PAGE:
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Former Turkish diplomats warn Montreux Convention must remain in place

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Former Turkish diplomats warn Montreux Convention must remain in place

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With discussions over the revision of the 1936 Montreux Convention regarding control of the Istanbul Straits ongoing, Turkey recently approved development plans for the controversial 45-kilometer Kanal Istanbul project.

The project has attracted criticism not only for its financial cost and environmental impact, but also its potential repercussions for maritime transit.

The artificial seaway will cost an estimated $9.2 billion, and will connect the Black Sea north of Istanbul to the Marmara Sea to the south. It is intended to ease traffic on the Bosphorus Strait.

Kanal Istanbul is being touted as an alternative global shipping lane, but the scheme — first introduced to the public as a “crazy project” — has been harshly criticized by Istanbul’s opposition mayor Ekrem Imamoglu from the beginning.

In a rare move, 126 retired Turkish ambassadors released a statement on Friday warning that the Kanal Istanbul project could put the Montreux Convention at risk and have an adverse affect on Turkish interests.

“Kanal Istanbul will open the Montreux Convention to discussion, and will lead to Turkey’s loss of absolute sovereignty over the Sea of ​​Marmara,” the statement said.

In an interview with HaberTurk on March 24, Speaker of the Turkish Parliament Mustafa Sentop was asked: “What if one day one president says, ‘I do not recognize (the) Montreux (Convention). I dissolved it’?”

Sentop replied: “He has the authority to do so. But there is a difference between possible and probable.”

In a 2018 presidential decree, Turkish President Recep Tayyip Erdogan assigned himself authority to withdraw Turkey from any international treaty or pact — such as the Montreux Convention — without parliamentary approval.

The convention grants free passage to all civilian vessels and determines the mode of entry and length of stay, as well as the tonnage, of warships from all non-littoral countries in the Black Sea.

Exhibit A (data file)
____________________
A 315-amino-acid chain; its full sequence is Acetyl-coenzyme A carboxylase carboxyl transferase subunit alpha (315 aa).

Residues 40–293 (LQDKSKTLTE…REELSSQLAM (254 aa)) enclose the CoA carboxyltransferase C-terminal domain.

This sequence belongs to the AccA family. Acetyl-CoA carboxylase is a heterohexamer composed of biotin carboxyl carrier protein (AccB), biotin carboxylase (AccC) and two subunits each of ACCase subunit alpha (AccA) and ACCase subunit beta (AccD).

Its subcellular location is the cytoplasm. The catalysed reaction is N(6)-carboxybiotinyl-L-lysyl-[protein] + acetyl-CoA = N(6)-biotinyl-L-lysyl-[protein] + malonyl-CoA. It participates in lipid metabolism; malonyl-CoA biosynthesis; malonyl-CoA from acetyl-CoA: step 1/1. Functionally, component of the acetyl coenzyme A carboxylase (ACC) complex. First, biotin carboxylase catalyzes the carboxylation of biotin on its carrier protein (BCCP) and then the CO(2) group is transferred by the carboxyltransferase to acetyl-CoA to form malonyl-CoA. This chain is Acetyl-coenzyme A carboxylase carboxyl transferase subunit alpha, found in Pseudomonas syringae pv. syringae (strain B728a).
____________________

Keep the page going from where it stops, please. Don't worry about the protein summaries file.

Once completed, Kanal Istanbul will provide a shorter way for naval vessels from non-littoral countries to reach the Black Sea, so long as they pay the necessary fees.

But, if no further abrupt revision is made to the Montreux Convention, these vessels have to respect the rules of Montreux as they will enter Kanal Istanbul from the Dardanelles straits that are still determined by this decades-long international regime.

Aydin Sezer, an Ankara-based expert on Turkey-Russia relations, believes Russia will stand against any attempts to void the Montreux Convention, however.

“This international convention was prepared by convening relevant states at an international conference. Therefore, a unilateral withdrawal is unlikely, as it will draw serious anger and retaliation from the Kremlin side,” Sezer told Arab News.

In an interview in December 2019 with Turkish journalist Murat Yetkin, Aleksey Yerkhov, Moscow’s ambassador in Ankara, said that if the canal were to be built, Russia would insist on applying the provisions of the Montreux Convention to all passages.

Ozgur Unluhisarcikli, Ankara director of the German Marshall Fund of the United States, told Arab News: “There are two opposing views on whether Kanal Istanbul would fall under the Montreux regime if it were built. While I don’t think which interpretation gains acceptance will ultimately matter so far as vessels of war are concerned, I would not say the same thing regarding merchant vessels and revenue generation.”

Unluhisarcikli believes that Turkey will ultimately decide to unilaterally apply the provisions of the Montreux Convention concerning vessels of war, as any other course of action could lead to the collapse of the Montreux regime, making Turkey subject to pressure from both its Western allies and Russia.

“However, in this case Turkey could apply different rules to merchant vessels in order to be able to generate revenue,” he added.

“If Kanal Istanbul were accepted as falling under the Montreux regime, Turkey could find it difficult to generate significant revenue, as the Montreux Convention limits the taxes and charges that can be imposed on merchant vessels,” Unluhisarcikli concluded.

Source: Arab News

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